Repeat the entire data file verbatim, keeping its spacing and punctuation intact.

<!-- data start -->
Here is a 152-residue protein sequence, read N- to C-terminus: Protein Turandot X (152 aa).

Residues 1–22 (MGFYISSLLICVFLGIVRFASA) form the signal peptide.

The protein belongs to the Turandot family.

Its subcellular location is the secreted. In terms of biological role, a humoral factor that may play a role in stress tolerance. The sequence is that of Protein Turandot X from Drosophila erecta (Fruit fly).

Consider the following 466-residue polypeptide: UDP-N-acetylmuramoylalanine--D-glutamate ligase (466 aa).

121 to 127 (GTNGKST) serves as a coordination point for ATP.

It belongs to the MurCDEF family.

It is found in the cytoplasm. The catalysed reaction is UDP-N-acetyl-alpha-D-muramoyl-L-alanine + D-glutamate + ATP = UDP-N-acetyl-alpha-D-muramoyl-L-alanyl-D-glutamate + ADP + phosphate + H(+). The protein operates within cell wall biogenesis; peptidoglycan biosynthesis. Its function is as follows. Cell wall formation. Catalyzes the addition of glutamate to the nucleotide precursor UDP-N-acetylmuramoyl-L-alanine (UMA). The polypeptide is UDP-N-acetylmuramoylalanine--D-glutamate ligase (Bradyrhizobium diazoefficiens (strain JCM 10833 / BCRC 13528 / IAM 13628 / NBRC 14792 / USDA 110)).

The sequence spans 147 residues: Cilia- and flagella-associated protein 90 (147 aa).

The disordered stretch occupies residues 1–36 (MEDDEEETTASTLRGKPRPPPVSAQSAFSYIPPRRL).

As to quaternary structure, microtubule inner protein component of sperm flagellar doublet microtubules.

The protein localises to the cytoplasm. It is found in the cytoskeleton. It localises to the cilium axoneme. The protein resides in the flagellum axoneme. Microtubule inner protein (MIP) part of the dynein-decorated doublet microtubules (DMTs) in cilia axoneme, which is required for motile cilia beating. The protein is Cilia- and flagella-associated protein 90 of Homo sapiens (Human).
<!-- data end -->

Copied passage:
Here is a 152-residue protein sequence, read N- to C-terminus: Protein Turandot X (152 aa).

Residues 1–22 (MGFYISSLLICVFLGIVRFASA) form the signal peptide.

The protein belongs to the Turandot family.

Its subcellular location is the secreted. In terms of biological role, a humoral factor that may play a role in stress tolerance. The sequence is that of Protein Turandot X from Drosophila erecta (Fruit fly).

Consider the following 466-residue polypeptide: UDP-N-acetylmuramoylalanine--D-glutamate ligase (466 aa).

121 to 127 (GTNGKST) serves as a coordination point for ATP.

It belongs to the MurCDEF family.

It is found in the cytoplasm. The catalysed reaction is UDP-N-acetyl-alpha-D-muramoyl-L-alanine + D-glutamate + ATP = UDP-N-acetyl-alpha-D-muramoyl-L-alanyl-D-glutamate + ADP + phosphate + H(+). The protein operates within cell wall biogenesis; peptidoglycan biosynthesis. Its function is as follows. Cell wall formation. Catalyzes the addition of glutamate to the nucleotide precursor UDP-N-acetylmuramoyl-L-alanine (UMA). The polypeptide is UDP-N-acetylmuramoylalanine--D-glutamate ligase (Bradyrhizobium diazoefficiens (strain JCM 10833 / BCRC 13528 / IAM 13628 / NBRC 14792 / USDA 110)).

The sequence spans 147 residues: Cilia- and flagella-associated protein 90 (147 aa).

The disordered stretch occupies residues 1–36 (MEDDEEETTASTLRGKPRPPPVSAQSAFSYIPPRRL).

As to quaternary structure, microtubule inner protein component of sperm flagellar doublet microtubules.

The protein localises to the cytoplasm. It is found in the cytoskeleton. It localises to the cilium axoneme. The protein resides in the flagellum axoneme. Microtubule inner protein (MIP) part of the dynein-decorated doublet microtubules (DMTs) in cilia axoneme, which is required for motile cilia beating. The protein is Cilia- and flagella-associated protein 90 of Homo sapiens (Human).